Analyzing Psychological Disorders: Schizophrenia

Topics: Schizophrenia Pages: 8 (1888 words) Published: September 19, 2015

Analyzing Psychological Disorders
Final Project
Malari Danielle Burch
Tami R Gannon

My name is Malari Danielle Burch, and I would like to first thank you for this opportunity with your company. I believe that my vast knowledge of the following subjects and more will prove to be a great fit for the position which I seek. I love the thought of being able to help others who are currently going through the same things that I myself have gone through in the past. I have included the assignments that you have asked me to complete. In this paper, I will be discussing schizophrenia, drug abuse, and insomnia.

Schizophrenia is a very serious mental disorder, if not one of the worst. This is one of the least misunderstood as well as one of the hardest to cope with. In my opinion Schizophrenia is similar to heavy drug use only without, of course, the heavy illegal drug use, The symptoms of both are often the same; paranoia, hallucinations, self-destructive behavior, and delusions are a few of the many things that a person suffering from Schizophrenia may have to deal with. Schizophrenia is not only hard on the patient but also on their friends and family.

Schizophrenia does not just affect one part of the brain but rather many parts. The main areas of the brain that it affects are the forebrain, hindbrain, and the limbic system. It is believed that Schizophrenia is caused by an overactive dopamine system in the brain (Brain Explorer, 2011). Dopamine is a chemical that is produced in the brain when we are experiencing certain pleasures. Drugs such as methamphetamine also cause the dopamine in our brain to fire off at a very high rate. The smaller parts of the brain that are believed to be affected by schizophrenia are the frontal lobe, cingulate gyrus, temporal lobe, the amygdala, hippocampus, the cerebellum, and the thalamus.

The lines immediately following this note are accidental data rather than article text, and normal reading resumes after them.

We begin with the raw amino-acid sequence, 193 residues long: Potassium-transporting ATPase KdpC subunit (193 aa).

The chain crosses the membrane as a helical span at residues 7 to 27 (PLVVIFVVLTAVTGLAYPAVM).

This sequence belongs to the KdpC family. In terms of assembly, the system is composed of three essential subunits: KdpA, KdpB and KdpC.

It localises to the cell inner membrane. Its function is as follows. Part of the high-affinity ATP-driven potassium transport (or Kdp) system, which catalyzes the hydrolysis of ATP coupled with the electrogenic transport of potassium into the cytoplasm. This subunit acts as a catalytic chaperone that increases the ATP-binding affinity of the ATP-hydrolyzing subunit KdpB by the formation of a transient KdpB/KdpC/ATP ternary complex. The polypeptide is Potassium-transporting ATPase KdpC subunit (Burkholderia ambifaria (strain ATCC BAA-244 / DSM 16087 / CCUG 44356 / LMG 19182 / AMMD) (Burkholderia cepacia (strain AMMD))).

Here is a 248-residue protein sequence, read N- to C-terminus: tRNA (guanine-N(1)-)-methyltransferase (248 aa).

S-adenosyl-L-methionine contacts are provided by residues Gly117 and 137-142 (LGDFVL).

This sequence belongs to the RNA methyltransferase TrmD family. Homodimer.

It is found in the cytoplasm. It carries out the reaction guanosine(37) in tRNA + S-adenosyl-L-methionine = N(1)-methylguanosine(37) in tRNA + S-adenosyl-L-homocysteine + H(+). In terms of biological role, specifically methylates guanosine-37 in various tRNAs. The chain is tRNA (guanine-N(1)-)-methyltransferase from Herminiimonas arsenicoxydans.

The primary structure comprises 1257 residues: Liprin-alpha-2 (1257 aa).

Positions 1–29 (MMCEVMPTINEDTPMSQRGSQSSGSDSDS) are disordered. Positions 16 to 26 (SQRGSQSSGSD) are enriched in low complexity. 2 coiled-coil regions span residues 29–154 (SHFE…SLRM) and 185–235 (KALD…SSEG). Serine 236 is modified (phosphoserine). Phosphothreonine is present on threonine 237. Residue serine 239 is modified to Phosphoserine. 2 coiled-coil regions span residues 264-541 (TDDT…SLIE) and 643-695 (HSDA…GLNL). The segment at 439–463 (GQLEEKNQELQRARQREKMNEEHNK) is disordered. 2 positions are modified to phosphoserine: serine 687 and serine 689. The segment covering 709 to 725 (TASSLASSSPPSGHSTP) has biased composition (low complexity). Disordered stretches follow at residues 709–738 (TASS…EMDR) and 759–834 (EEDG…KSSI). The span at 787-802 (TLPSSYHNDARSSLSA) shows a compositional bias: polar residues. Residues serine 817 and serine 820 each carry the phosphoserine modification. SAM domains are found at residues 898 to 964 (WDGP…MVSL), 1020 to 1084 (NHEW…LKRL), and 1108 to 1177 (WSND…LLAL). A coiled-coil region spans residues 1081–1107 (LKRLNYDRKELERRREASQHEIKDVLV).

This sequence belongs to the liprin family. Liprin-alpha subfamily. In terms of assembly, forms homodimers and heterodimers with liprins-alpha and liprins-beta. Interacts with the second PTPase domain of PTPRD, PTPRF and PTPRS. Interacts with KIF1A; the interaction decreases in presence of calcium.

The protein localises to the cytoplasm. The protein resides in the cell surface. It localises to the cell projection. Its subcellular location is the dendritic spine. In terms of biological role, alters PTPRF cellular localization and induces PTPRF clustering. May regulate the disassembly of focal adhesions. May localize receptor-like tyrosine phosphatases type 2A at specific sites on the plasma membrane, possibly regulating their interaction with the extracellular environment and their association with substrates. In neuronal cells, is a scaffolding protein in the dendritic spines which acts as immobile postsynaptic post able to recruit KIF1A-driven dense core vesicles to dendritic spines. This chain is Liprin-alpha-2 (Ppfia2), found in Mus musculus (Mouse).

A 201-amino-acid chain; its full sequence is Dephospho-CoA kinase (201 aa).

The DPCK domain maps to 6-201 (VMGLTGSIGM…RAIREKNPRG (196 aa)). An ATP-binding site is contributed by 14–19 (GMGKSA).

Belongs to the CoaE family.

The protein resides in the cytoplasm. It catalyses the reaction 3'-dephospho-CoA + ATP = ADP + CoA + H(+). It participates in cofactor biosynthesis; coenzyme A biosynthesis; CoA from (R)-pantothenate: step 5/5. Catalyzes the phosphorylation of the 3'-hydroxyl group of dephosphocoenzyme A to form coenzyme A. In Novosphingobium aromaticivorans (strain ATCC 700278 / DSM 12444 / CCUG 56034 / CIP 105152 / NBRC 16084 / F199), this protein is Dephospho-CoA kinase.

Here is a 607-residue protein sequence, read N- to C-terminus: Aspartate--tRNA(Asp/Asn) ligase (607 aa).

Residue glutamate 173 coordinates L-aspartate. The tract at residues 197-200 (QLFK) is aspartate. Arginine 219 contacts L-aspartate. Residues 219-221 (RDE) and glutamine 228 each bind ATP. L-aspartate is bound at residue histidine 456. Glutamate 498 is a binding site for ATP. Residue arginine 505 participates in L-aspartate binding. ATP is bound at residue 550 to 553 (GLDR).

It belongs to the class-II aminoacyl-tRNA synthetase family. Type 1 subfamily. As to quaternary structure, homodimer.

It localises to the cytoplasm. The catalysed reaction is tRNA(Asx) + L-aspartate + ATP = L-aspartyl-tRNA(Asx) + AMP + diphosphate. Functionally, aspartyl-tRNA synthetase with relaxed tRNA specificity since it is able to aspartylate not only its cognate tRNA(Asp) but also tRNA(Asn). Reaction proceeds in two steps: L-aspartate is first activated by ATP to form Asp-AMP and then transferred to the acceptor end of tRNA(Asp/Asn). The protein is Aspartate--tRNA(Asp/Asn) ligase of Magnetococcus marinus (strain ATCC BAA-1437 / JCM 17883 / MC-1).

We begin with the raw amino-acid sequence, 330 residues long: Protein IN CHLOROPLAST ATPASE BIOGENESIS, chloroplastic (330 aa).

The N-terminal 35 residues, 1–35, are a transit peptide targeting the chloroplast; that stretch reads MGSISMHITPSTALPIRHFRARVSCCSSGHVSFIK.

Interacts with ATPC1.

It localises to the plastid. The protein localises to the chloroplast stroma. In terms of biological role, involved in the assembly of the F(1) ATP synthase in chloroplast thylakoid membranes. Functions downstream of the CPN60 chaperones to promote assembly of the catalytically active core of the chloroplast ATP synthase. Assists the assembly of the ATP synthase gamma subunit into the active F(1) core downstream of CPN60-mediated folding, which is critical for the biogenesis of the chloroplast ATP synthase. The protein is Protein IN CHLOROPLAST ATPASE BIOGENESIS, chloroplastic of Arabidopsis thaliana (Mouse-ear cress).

There are many symptoms associated with Schizophrenia. There are two different types of symptoms that are associated with this disorder. These types of symptoms are simply called positive symptoms and negative symptoms. Positive symptoms usually display an excess of normal function. Negative symptoms usually display a lack of normal function (Pinel, 2011). Some positive symptoms are hallucinations, delusions, and odd behavior. Hallucinations occur when a person suffering from Schizophrenia sees, hears, feels, or smells things that are not actually there. Hearing voices is the most common type of hallucination in people with Schizophrenia (NIHM 2014). These voices talk to the person, make the person do things that they would not normally do, or warn the person of danger. Delusions and hallucinations are often confused with each other. However, the difference is uncanny. Delusions are false beliefs that a person has that are often unrealistic, these thought are usually not based on any kind of factual information. An example of a delusion would be a person thinking that other people can control their thoughts against their will. A person with delusions will also sometimes think that the people that love them are actually trying to hurt them in some kind of way. Odd behaviors such as bad hygiene, difficulty performing everyday tasks, and catatonia are also positive symptoms of Schizophrenia. Catatonia is a state in which the person may become extremely hyper or be in a motionless state, quite often, in an awkward position. A few negative symptoms are the absence of emotional expression, reduction of speech, reduction of motivation, and the inability to experience pleasure.

There are no exact known causes for the development of Schizophrenia. However it is believed that genetic and environmental factors play a role in the development of the disorder. Schizophrenia usually runs in families, so a person with a family member that has been diagnosed with Schizophrenia is more likely to develop the disorder than others. Even though Schizophrenia can occur at any age...

References: Medications for Schizophrenia, National Institute of Mental Health, 2014, Retrieved 6/20/2014, 2014 Retrieved 6/19/2014 2011 Retrieved 6/19/2014 2013 Retrieved 6/20/2014 2014 Retrieved 6/21/14
Biopsychology, Eighth Edition, by John P.J. Pinel. 2011 Retrieved 6/19/2014
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